The above table shows the average NHL salary from 1996-2008, the average annual Canadian-to-American conversion rates as well as the NHL average salary converted to Canadian dollars. The graph shows the NHL salaries in American dollars (blue) and what those costs looked like in Canadian money (green) at the time.
Two things are immediately obvious: NHL salaries increased rapidly year-over-year in the ’90s and the weakness of the Canadian dollar greatly exacerbated the escalation for Canadian franchises. So although average NHL salaries in 2002 ($1.64M) and 2007 ($1.71M) were almost equal, the difference was vast in Canadian terms ($2.58M in 2002 versus $1.83M in 2007) due to the fluctuating rate of conversion.
The disparity peaked pre-lockout in 2002 during Craig Button’s reign. It began to drop in 2003 and has been nominal post-lockout.
The challenges for Button et al. in attracting and retaining talent wasn’t limited to currency issues. In a capless environment, not only were salaries increasing rapidly, but they were mostly flowing to the biggest markets in the league: Toronto, New York, Detroit, Colorado, etc. The Rangers, for example, spent north of $75 million in each season between 2001 and 2003. Colorado and Toronto were in the $60 million range while the Red Wings actually topped everyone with their $77+ juggernaut squad in 2003-04 (a team that featured no less than eight players making $5 million or more).
The Flames, in contrast, were building $30 million teams. Calgary’s rather uninspiring 2002-03 roster noted above cost about $32 million, the 10th cheapest in the league that season. Jarome Iginla, who at 25 had yet to see unrestricted free agency, was the organizations most expensive player at $5.5 million (or $8.63M! Canadian). Roman Turek was the only other guy making more than $3 million a year.
As such, the primary reason the 2002-03 Calgary Flames looked like a random collection of flotsam (outside of a few notable names) is because they were. A combination of rich clubs hoovering up talent and a less than notable draft record left the Flames sifting through bargain bins to fill-out gamesheets. It was David versus Goliath; and the lousy Canadian currency meant the former didn’t even have a slingshot.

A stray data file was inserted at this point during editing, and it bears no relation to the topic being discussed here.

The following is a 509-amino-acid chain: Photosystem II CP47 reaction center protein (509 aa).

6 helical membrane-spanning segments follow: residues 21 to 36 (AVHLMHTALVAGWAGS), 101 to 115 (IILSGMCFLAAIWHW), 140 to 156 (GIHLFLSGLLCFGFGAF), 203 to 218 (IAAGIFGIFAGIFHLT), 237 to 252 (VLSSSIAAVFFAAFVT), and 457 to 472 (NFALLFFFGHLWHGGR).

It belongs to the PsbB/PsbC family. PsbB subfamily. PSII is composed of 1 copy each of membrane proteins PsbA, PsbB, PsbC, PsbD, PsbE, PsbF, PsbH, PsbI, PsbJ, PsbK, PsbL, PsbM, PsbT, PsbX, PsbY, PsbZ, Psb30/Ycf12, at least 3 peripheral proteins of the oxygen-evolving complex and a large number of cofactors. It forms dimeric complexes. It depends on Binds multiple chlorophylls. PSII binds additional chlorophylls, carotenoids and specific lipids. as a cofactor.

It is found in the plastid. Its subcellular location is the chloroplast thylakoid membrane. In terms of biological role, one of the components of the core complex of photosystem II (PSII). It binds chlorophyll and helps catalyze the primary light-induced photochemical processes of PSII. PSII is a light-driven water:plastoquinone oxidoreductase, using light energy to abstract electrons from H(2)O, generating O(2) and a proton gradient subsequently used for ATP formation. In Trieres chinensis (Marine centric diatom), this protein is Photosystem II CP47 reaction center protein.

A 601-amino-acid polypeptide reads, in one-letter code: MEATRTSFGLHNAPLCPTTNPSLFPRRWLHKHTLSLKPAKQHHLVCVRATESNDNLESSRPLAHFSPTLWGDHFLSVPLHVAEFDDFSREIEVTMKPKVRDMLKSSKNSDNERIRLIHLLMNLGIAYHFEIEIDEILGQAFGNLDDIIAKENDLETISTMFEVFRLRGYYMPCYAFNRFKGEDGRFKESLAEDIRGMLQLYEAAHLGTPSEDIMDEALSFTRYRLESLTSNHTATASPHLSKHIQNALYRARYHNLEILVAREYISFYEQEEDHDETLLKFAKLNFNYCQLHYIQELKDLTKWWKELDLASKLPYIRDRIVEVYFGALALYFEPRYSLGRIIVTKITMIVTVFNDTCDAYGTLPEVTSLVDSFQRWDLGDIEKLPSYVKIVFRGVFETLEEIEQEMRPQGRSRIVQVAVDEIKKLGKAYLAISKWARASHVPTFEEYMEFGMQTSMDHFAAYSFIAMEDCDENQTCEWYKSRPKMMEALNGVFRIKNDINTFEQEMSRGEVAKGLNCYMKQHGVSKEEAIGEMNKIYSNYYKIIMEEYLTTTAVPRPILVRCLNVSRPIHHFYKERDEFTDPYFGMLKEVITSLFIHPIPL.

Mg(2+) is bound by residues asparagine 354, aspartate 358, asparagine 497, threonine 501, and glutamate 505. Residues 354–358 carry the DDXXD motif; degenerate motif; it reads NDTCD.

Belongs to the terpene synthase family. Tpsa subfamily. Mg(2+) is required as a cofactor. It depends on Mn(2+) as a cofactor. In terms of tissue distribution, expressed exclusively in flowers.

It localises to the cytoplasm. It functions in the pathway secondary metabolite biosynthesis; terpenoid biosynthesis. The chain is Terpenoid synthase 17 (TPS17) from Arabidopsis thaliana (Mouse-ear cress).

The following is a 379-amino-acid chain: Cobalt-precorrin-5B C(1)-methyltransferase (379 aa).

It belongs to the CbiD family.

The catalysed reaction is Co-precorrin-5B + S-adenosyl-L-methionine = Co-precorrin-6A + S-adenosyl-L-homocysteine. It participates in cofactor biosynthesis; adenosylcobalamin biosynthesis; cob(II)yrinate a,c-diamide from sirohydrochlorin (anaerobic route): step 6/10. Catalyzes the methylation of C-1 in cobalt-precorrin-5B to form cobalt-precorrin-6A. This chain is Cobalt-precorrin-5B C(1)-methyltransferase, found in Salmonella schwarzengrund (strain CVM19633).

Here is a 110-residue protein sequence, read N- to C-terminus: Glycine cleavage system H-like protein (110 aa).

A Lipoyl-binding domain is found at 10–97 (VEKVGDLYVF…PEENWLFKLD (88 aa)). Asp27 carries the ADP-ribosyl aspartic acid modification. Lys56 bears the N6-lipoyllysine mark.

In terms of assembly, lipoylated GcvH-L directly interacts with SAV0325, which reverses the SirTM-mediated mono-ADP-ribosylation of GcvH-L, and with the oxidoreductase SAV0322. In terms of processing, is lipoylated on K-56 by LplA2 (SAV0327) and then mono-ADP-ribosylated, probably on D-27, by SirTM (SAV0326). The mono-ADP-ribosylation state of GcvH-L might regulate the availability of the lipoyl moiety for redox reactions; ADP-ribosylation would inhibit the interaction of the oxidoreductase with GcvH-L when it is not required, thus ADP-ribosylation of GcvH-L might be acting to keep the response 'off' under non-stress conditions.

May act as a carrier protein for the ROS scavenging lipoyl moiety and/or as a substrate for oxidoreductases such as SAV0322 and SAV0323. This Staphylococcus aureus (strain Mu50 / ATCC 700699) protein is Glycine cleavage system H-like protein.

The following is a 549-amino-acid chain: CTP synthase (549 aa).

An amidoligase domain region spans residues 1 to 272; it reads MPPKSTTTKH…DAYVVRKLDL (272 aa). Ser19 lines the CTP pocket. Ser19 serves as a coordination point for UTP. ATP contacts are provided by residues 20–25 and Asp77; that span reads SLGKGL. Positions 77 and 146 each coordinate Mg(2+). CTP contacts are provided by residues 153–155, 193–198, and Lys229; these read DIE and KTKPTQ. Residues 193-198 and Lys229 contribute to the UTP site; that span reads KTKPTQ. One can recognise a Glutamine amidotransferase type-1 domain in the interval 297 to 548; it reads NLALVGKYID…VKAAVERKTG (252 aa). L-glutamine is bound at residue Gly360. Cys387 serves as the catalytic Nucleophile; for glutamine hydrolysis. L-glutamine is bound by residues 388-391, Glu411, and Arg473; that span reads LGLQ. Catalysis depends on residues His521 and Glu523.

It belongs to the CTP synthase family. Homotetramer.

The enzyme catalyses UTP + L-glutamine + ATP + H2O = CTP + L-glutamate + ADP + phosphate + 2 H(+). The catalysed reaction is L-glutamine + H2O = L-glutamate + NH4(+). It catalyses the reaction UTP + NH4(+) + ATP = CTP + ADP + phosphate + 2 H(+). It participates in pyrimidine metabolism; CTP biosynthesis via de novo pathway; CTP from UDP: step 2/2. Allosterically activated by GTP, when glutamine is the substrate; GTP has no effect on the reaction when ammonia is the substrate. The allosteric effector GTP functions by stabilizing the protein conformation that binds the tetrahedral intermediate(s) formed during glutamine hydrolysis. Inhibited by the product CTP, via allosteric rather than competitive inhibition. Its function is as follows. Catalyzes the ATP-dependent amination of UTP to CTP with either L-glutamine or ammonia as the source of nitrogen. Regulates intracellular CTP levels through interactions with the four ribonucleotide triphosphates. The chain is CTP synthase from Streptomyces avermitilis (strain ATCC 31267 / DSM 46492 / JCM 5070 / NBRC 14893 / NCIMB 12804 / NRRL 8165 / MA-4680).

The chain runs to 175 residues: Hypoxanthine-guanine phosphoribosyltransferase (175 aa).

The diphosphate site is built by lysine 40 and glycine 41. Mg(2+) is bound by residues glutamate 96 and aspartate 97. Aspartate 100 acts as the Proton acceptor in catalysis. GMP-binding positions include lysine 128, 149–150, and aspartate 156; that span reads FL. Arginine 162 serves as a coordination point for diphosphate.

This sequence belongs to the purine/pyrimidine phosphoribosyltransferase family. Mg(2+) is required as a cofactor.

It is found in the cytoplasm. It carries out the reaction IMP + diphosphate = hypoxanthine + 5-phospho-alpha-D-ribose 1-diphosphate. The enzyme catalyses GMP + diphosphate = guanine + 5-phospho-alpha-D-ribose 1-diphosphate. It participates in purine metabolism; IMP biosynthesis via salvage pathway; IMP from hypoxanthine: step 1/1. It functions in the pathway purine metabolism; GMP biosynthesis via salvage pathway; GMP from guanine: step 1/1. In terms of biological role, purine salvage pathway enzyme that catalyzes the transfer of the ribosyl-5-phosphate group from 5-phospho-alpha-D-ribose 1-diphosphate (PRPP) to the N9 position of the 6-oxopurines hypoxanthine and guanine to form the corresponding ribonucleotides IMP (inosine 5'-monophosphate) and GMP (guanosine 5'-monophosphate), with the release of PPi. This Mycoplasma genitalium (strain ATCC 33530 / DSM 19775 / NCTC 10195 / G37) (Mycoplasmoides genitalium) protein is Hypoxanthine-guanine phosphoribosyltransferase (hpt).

Aside from his first year in the big chair (2003-04), Sutter didn’t labor under the same kind of restrictions. The Canadian dollar began to regain it’s value in 2003 and has remained only marginally cheaper than its American counterpart since 2006. The 2004-05 lock-out and resultant salary cap put an end to (or at least a limit on) prolifigate spending, ensuring a greater spread of talent around the league.
None of this analysis is meant to entirely excuse the failures of the pre-Sutter regimes. Mistakes were made that were non-trivial contributors to Calgary’s extended dry spell (Doug Gilmour for Gary Leeman; the draft choices of Trevor Kidd, Rico Fata, Brent Krahn, etc.). However, there’s little question that salary escalation and a weak dollar combined to form an environment inimical to success. The foundational players of the franchise’s high point under Cliff Fletcher aged or were priced beyond Calgary’s budget. Fletcher’s successors struggled fruitlessly to replace them, in no small part because expenses sky-rocketed as the team floundered.
The gap left by the expulsion of star players and the widening gulf between rich and poor/Canadian and American in the NHL was an interminable void for Button et al and they strained for years to close it in vain. And yet, just as various forces conspired to finally suture it shut, Darryl strolled on through and emerged a savior on the other side.